Cat Cattinson said she detransitioned, seeking care initially as a result of anorexia. Erin Brewer, who said she was enticed to transition but didn’t, said her dysphoria came after a sexual assault.
Cattinson and Brewer said support would be better aimed at therapies or counseling treatments.
Mario Presents, director of chapters for Gays Against Groomers, who is believed to have ties to the Proud Boys and has contributed to QAnon conspiracy theories, also testified in support.
Several of those testifying in support of the bill have testified on similar legislation around the country.
Opponents of the legislation packed the State Capitol Rotunda for a rally hosted by OutNebraska and the ACLU of Nebraska, arguing before the hearing that the legislation was part of “unprecedented attacks” against the “very lives” of transgender youths and adults.
Dr. Elizabeth Constance, an OB/GYN and reproductive endocrinologist who testified for the American College of Obstetricians and Gynecologists, said 29 organizations, including the American Medical Association, American Academy of Pediatrics and American Psychiatric Association, have physician statements and best practice guidelines for what is “life-saving care.”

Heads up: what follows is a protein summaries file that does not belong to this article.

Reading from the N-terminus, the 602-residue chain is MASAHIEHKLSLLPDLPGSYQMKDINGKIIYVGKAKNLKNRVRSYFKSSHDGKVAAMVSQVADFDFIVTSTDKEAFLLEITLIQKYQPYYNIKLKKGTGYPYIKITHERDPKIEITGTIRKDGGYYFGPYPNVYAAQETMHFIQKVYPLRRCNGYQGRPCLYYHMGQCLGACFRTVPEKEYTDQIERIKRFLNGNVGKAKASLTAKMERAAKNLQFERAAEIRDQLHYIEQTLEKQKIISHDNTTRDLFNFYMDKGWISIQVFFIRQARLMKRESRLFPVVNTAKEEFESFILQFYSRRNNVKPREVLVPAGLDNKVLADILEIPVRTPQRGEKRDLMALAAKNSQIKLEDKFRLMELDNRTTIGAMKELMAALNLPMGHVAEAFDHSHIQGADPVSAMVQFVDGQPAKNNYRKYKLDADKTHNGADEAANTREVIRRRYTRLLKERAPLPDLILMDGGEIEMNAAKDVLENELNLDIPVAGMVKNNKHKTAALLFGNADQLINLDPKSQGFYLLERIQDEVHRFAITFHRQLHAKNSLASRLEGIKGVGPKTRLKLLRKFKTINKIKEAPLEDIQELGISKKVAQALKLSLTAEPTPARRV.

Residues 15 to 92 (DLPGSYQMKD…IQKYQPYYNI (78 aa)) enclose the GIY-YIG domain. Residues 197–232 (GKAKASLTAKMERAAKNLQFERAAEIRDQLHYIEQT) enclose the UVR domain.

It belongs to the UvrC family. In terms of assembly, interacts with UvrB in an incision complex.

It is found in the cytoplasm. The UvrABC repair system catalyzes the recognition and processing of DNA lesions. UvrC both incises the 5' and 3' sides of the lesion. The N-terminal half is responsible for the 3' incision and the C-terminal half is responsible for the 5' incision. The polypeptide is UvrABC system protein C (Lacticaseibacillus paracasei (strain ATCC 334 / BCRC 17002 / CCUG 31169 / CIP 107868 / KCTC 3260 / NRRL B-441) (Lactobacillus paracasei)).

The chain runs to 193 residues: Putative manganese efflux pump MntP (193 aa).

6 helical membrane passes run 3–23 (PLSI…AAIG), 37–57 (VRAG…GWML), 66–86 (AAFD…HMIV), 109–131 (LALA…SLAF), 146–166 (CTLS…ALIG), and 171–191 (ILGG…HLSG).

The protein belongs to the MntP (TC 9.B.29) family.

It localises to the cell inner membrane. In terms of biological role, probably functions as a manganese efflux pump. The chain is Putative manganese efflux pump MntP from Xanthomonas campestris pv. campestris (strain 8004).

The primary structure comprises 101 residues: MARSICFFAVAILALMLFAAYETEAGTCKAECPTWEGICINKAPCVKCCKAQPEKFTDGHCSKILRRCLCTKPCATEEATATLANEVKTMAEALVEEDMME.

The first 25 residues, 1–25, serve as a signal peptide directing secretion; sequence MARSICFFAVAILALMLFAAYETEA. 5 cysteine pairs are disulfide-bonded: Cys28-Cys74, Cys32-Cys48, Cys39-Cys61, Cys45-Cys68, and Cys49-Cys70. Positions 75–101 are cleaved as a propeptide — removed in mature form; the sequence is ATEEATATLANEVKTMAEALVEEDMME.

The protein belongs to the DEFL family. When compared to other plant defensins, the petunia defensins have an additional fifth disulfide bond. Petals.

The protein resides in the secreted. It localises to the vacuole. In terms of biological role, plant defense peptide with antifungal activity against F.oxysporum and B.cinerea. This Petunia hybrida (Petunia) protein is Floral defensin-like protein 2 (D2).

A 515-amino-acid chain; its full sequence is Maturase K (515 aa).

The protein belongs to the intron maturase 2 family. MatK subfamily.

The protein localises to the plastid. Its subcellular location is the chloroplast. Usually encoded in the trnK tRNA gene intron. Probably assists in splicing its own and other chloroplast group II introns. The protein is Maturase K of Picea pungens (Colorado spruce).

“Today, we come together to remind our elected officials that our transgender and gender diverse family and neighbors have heartbeats, too,” Constance said during the rally. “They deserve the same rights to self-determination and bodily autonomy as every other Nebraskan.”
Dr. Elizabeth Weedin, an OB/GYN and reproductive endocrinology and infertility specialist, said she and other physicians refer patients regularly to experts in the field and urged the committee to leave medical decisions to the experts.
Dr. Jean Amoura with Nebraska Medicine and Dr. Alex Dworak with OneWorld Community Health Centers in Omaha told the committee and the Nebraska Examiner in an interview that parents are always involved in gender-affirming care and the child, parent and physician would all need to provide written consent before treatment. Amoura spoke as an individual physician. Dworak also spoke on behalf of his employer.
State Sens. Megan Hunt and John Fredrickson (the Legislature’s two openly LGBTQ members) also spoke at the rally.
Former State Sen. John McCollister urged the committee not to turn the Legislature into a “professional medical panel,” which he said it is not equipped to become.
‘Innocence of kids’
Kauth said in an interview that she wants trans youth to know “we care deeply” about them but do not want them to go through “irreversible” medical procedures.